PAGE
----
"Shocked" and "awed" in Imperial Manila

Here now lies the whole trouble with the inbred Philippine Media community and its boys’ club of mutually high-fiving Establishment “bloggers”. While so much ire, speculation, and hearsay “reporting” directed at a who’s-who of bozos in Imperial Manila (revolving around, who else, President Gloria Arroyo) is given so much profile, a whole class of feudal chieftains and carpetbaggers enrich and entrench themselves in the hinterlands of Imperial Manila’s satellite provinces.

Thus it is hardly surprising that the Philippines’ premier online mouthpiece is “shocked and awed“…

ALREADY SHOCKED BY THE ENORMITY OF THE Nov. 23 massacre in Ampatuan, Maguindanao, Filipinos have been stunned by the size of the war arsenal the Ampatuan clan have built and awed by the wealth they have amassed.

The government crackdown on the warlord clan, believed to be behind the mass murder and mutilation of 57 unarmed civilians, has led to the discovery of hundreds of high-powered firearms, including assault rifles, grenade launchers, machine guns, mortars, anti-tank missiles and armored vehicles, as well as hundreds of thousands of rounds of ammunition. A raid on a vacant lot in the provincial capital, Shariff Aguak, on Dec. 3 yielded enough firearms and ammunition to equip an entire battalion, according to the chief of the Philippine National Police, Director-General Jesus Verzosa. Last Tuesday, a raid on a warehouse owned by the clan patriarch, Gov. Andal Ampatuan Sr., led to the discovery of guns, missiles and ammunition which military officials said packed enough power to blow up a small town.


Like everything else in the Philippines, whether it be disastrous flooding, or armed-to-the-teeth warlords, the Philippine Media — that supposed bastion of enlightenment, truth, and (get this), “information”, simply fails to lead the way in helping the public focus on what is important. To be “shocked” and “awed” by a problem that is largely the result of an obvious rot left to fester for decades is a bit of a laugh.

Sensational “news” should never be confused with important information. And if it is useful information we seek, it seems that no amount of “press freedom” will help us identify the relevant issues that determine what our calls to action should prioritise. In the same way that irresponsible property development and garbage disposal failed to make headline news — until Ondoy did it for us — warlords in Mindanao and the rest of the Philippines’ hinterlands amassed their wealth and arms under the radar — until the Maguindanao Massacre turned it to today’s talk of the town.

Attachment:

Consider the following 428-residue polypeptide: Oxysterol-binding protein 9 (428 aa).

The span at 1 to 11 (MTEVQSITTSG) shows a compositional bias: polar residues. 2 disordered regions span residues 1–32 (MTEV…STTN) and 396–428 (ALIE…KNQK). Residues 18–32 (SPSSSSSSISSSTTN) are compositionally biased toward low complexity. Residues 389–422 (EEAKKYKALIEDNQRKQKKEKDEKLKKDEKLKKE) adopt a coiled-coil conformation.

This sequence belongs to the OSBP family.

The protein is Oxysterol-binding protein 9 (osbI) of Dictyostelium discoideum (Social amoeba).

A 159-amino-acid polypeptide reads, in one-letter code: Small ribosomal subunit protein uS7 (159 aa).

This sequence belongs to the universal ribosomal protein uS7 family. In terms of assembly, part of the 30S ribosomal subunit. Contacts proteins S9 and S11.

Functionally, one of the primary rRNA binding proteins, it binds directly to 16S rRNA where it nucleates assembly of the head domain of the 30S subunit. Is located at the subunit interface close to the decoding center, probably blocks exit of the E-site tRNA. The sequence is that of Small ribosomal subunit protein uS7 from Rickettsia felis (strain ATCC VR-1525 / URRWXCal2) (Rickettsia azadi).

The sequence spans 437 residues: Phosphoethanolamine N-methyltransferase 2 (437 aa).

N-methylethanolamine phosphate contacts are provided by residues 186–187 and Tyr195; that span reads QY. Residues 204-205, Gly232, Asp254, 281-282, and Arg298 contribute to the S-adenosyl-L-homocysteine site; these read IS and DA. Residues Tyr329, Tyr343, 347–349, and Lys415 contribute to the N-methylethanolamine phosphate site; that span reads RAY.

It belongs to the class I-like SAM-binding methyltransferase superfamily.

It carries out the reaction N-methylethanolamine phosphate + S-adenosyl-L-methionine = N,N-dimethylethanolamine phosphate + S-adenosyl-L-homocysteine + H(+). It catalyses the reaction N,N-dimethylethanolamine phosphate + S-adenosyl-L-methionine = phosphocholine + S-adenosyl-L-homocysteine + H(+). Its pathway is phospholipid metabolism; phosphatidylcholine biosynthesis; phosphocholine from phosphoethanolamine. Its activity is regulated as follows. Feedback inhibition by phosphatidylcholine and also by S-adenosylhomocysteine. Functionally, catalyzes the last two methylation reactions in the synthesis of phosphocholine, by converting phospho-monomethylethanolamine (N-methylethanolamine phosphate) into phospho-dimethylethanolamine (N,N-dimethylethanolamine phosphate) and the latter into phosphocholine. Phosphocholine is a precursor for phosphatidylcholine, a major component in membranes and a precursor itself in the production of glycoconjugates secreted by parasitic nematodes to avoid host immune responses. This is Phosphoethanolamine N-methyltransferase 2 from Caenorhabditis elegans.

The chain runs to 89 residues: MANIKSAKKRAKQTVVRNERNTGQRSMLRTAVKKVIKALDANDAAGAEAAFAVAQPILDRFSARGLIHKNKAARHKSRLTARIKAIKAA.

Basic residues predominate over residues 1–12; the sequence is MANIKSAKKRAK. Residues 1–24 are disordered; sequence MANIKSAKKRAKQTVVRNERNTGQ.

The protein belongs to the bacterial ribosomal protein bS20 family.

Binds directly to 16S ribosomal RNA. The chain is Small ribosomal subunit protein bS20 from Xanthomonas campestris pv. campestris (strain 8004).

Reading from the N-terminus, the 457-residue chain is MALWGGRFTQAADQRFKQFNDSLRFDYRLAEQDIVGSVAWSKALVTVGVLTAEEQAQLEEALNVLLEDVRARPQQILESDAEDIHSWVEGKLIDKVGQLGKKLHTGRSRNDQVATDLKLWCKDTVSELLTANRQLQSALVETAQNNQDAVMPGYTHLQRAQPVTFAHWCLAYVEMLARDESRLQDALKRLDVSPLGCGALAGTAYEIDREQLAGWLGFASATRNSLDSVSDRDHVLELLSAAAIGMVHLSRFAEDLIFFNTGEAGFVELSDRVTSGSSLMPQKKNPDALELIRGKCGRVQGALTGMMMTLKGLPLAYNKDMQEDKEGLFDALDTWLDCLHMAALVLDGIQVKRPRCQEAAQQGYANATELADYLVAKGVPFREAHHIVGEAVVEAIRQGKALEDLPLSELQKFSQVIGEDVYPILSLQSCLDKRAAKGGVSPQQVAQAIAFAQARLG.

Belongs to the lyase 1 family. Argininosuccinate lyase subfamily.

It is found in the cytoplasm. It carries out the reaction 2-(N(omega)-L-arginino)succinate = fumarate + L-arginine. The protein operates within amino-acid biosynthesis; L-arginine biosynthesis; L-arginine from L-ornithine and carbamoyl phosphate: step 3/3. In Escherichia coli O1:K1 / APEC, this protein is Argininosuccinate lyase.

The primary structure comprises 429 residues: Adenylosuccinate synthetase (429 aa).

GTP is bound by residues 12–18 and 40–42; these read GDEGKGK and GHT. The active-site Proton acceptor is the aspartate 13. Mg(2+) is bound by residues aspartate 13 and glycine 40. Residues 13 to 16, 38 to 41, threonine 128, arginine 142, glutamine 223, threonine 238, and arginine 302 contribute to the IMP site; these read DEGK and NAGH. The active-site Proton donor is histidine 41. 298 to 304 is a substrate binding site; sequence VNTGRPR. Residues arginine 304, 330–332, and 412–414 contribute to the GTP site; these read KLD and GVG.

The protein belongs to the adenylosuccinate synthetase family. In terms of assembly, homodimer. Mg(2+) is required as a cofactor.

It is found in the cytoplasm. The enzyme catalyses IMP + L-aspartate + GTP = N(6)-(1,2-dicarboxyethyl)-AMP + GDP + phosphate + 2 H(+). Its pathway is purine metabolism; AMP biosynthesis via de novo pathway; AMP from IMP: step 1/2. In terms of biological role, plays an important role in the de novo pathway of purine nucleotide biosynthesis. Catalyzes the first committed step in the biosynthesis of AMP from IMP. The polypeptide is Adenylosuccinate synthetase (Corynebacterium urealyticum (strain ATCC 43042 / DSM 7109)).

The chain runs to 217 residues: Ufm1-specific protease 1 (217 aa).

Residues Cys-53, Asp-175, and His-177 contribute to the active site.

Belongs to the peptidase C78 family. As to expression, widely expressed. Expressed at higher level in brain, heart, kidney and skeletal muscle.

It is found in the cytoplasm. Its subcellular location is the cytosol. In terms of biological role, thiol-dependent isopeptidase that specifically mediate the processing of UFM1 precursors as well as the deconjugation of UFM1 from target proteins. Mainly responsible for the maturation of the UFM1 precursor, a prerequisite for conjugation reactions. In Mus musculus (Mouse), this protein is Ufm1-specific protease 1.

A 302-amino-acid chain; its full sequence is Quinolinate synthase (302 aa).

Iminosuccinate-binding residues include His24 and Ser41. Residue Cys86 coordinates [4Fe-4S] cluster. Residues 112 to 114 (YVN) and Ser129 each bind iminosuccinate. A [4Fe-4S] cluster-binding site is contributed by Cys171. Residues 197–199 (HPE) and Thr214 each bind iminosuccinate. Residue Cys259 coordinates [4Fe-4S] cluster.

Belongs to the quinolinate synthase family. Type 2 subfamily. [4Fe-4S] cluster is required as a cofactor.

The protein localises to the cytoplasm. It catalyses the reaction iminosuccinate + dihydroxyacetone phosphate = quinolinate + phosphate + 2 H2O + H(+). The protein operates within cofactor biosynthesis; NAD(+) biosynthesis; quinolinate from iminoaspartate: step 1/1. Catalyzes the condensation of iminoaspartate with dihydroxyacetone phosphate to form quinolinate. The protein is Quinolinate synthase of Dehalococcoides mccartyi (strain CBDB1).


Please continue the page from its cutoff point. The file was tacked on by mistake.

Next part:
The irony that escapes the Inquirer.net‘s Editor’s expression of “shock and awe” is that by doing so, he merely highlights the failure of his industry to live up to its duty to the Filipino people.

Amidst the anguish surrounding the banal realities of being Filipino in the 21st Century, there is a small handful of elites laughing all the way to the Bank — and the Philippine Media is among them.


About benign0

benign0 is the Web master of GetRealPhilippines.com
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35 Responses to "Shocked" and "awed" in Imperial Manila

  1. FreeSince09 says:

    Methinks the PCIJ has the informative soundbytes ur looking for.

  2. Joe America says:

    Where’d you get the photo of my ex-wife? I think that was the day I forgot to take out the trash.

    The television media here are indeed in a sorry state, basically tied up with the ruling elite and spreading about an image of tthe Philippines as star-glazed, dancing and singing happy community. There is more hope for the print-press, which generally has an editorial or two worth reflecting on. News coverage and investigative coverage is indeed weak. I suppose it may have something to do with budgets. Most seems to go to the entertainment sections.


    • FreeSince09 says:

      That’s because they are owned by the ruling elite spreading about an image of tthe Philippines as star-glazed, dancing and singing happy community. Also because people just lap another NNNN(entertainment news na naman) that comes by their laps.

      Still viewers just don’t wish to be reminded by trash. They already live in it. Escape, provided by mass media and the massive conglomerates laughing their way to the bank. Try to change it and you’ll be laughed at as a heretic or dare-i-say it a “radical”.

    • Chino says:

      Really sucks to be in a country where your grandmother encourages you to watch Santino instead of Sesame Street. Hehe.

      • Joe America says: